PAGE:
A Study on career indecision of11th and 12th grade students : testing gender, career beliefs, academic self-efficacy and problem solving skills through path analysis

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2014
Yalım Yaman, Desen
The aim of the current study was to examine some factors that contribute to career decision making of 11th and 12th grade students within the context of the Learning Theory of Career Counseling (LTCC; Krumboltz, 1996). Specifically, the study examined to what extend the variables of gender, career beliefs, self-efficacy and problem solving skills and their relationship predict career indecision. The sample was composed of 409 (234 female, 175male) 11th and 12th grade students whose ranged between 16-18 (M = 16.48, SD = 3.04). The Career Beliefs Inventory (Krumboltz, 1991), Academic Self-Efficacy Scale (Jerusalem & Schwarzer, 1981; Yılmaz, Gürçay & Ekici, 2007), Problem Solving Skills Inventory (Heppner, 1988; Şahin, Şahin & Heppner, 1993), Career Decision Scale (Büyükgöze-Kavas, 2010; Osipow et al., 1976) and Demographic Information Form were used as data collection instruments. In the current study, a path model was proposed to examine the relationships between the predicting variables of gender, career beliefs, academic self-efficacy problem solving skills and their impacts on career indecision. Results of the path analyses indicated four nonsignificant paths. Thus, these paths were trimmed and eliminated from the proposed model. The trimmed model accounted for 18% of the variance in career indecision. The findings of the study showed that career indecision was negatively affected by problem solving skills, gender, and career beliefs. In addition, academic self-efficacy was indirectly related to career indecision. Overall, findings indicated that eventhough the hypothesized model that based on variables from Krumboltz’s Learning Theory of Career Counseling (LTCC; Krumboltz, 1996) was not supported by the data, the trimmed model showed mediating role of task approach skills (academic self-efficacy and problem solving skills) through gender and career beliefs in predicting career indecision.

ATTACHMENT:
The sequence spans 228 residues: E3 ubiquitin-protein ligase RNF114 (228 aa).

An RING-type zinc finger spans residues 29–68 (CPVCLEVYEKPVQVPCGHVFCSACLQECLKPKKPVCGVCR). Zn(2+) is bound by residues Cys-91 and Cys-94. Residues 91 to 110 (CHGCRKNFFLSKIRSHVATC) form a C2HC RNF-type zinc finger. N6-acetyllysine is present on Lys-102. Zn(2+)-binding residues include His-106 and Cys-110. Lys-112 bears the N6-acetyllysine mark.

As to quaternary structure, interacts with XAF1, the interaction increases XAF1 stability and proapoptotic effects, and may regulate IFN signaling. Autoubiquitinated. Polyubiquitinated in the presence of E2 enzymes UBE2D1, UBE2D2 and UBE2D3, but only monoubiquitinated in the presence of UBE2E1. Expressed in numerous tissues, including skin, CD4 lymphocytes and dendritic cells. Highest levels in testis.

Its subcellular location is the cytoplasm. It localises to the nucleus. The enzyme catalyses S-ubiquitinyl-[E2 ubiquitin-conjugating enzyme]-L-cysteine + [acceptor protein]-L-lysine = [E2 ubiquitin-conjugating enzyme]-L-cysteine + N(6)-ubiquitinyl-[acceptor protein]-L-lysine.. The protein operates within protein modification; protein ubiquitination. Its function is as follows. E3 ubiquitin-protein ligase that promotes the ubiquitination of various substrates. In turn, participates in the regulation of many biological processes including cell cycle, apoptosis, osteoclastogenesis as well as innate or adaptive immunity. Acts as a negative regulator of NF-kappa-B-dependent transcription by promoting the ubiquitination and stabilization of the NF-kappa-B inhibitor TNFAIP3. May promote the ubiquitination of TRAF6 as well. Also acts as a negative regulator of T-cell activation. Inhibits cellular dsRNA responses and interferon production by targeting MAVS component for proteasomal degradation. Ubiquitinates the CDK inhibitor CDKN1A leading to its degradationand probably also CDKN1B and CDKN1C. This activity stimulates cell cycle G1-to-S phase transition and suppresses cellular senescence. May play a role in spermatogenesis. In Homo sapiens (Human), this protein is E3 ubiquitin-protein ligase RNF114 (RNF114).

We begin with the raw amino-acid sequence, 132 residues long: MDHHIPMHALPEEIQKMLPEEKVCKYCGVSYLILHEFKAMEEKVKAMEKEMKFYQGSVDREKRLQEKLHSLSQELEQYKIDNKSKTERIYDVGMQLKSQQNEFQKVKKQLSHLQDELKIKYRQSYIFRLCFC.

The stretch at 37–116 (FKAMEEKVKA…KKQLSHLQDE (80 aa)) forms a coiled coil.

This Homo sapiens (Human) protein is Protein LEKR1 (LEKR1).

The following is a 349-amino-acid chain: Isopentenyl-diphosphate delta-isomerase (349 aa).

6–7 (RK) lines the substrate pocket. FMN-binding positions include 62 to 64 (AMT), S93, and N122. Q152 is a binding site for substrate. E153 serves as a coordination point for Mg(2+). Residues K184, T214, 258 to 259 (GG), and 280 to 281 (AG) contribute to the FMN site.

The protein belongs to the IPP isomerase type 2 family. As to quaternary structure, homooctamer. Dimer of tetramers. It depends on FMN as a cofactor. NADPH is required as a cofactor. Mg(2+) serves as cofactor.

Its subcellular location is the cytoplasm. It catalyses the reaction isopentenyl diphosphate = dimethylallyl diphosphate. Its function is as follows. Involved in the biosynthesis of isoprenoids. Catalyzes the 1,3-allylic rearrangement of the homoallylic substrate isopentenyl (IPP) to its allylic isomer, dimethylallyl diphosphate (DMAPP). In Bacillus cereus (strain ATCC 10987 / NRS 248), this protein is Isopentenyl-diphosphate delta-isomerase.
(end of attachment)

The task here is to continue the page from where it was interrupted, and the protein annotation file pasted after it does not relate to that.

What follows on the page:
Citation Formats
D. Yalım Yaman, “A Study on career indecision of11th and 12th grade students : testing gender, career beliefs, academic self-efficacy and problem solving skills through path analysis,” Ph.D. - Doctoral Program, Middle East Technical University, 2014.